The statue of August the Strong shimmers golden across the Elbe. The Golden Horseman stands on the Neustadt market and is one of the landmarks of Dresden.
The Neustädter Markt (Neustädter market) is in the inner New Town of Dresden. It is the intersection of Hauptstraße (Main Road), Augustusbrücke (Augustus Bridge), Köpckestraße and Meißner Straße.
The square probably existed before 1200 and formed the village square of a Slavic settlement. Since the end of the 18th century, the name Markplatz can be found in old documents. Since 1920, it bears the name Neustädter Markt.
Unfortunately, the development of this old square was destroyed several times. Most recently, the bombing of Dresden in the Second World War resulted in the complete destruction of the Neustädter Markt and the adjacent buildings.
In the course of the reconstruction of the inner Neustadt, the square was redesigned together with the main street into a pedestrian zone in the 1970s.
Since the end of March 2021, the square and the street layout with the GDR panel buildings, the green spaces and small architecture have been listed.
On a tour of the square, the two flagpoles immediately catch the eye. Heinrich Epler created the 20-meter-high bronze poles in 1893 in commemoration of a visit by Kaiser Wilhelm I. Very beautiful are the two relief paintings showing Wilhelm I and the Saxon King Albert. The benches and balustrades were made of Swedish granite.
Two sandstone nymph fountains from 1738-42 are also located on the Neustadt market. The artist Johann Benjamin Thomae depicted a nymph and a mythical creature respectively. Today, copies of the fountains stand in the square.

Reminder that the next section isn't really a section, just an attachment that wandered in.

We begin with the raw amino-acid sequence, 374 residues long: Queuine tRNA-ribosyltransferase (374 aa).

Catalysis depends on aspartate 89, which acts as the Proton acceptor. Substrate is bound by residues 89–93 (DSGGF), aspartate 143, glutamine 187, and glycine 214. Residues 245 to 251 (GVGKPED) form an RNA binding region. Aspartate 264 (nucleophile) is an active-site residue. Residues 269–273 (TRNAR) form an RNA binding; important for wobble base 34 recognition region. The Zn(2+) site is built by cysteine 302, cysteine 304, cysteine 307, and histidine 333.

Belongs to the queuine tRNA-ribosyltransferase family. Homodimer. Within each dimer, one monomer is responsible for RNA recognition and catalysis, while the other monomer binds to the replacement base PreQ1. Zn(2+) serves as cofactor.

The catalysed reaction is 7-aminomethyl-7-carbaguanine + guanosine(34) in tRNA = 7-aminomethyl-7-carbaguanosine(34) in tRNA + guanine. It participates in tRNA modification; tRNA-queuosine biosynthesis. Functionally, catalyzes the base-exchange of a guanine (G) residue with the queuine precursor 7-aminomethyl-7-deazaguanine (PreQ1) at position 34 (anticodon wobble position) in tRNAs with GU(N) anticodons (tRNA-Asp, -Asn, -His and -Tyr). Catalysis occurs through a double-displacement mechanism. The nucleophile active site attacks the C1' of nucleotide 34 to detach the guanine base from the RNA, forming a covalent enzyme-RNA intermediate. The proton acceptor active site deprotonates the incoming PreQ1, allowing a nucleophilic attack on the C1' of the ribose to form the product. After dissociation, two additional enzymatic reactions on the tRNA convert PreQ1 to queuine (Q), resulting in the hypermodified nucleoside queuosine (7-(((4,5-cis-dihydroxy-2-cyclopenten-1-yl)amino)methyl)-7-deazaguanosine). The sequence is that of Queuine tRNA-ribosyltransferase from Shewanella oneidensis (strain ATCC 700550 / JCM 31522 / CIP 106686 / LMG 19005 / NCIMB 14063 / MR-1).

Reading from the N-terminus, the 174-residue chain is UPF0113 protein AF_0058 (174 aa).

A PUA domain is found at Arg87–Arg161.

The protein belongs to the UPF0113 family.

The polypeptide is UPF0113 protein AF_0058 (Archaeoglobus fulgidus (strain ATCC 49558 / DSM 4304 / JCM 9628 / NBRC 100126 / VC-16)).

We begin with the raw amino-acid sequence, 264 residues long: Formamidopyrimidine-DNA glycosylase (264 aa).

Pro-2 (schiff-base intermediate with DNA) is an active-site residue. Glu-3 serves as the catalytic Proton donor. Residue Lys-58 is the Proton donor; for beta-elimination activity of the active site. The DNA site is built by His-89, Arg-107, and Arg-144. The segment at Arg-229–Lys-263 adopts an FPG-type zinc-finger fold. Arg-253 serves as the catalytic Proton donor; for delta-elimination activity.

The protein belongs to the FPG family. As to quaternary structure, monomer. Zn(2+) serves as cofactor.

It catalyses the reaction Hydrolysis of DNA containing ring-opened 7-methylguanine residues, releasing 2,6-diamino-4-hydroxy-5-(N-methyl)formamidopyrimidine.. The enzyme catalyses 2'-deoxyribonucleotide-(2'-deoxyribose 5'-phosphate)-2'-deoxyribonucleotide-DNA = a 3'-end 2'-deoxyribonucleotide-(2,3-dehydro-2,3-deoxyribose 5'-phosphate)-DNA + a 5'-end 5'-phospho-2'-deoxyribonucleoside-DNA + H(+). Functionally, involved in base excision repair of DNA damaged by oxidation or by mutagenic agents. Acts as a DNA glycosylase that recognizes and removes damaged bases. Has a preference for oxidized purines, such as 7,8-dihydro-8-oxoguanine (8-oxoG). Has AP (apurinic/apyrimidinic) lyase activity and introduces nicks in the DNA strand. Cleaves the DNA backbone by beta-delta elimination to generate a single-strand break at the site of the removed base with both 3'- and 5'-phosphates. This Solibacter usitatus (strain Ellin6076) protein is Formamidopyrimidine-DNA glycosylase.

Reconstruction works of the inner New Town transformed this area into a pedestrianized zone. But what makes this square so special? It is home to a particularly impressive equestrian statue of King August the Strong. It is a statue created by Ludwig Wiedemann called “Goldener Reiter” (Golden Horseman).
It is the most famous work of art on the square and is now one of the landmarks of Dresden.
He began working on this piece of art in 1732 and it was inaugurated in 1736. The installation is made of copper and is beat gold-plated. It depicts King August the Strong in Roman armour. Augustus the Strong never saw the statue completed; he died before it was finished.
Fortunately, the statue was dismantled and safely stored during World War II.
It was thanks to that operation that the installation survived the destruction of the war.
The Golden Horseman was erected again for the 750th anniversary of the city of Dresden in 1956.
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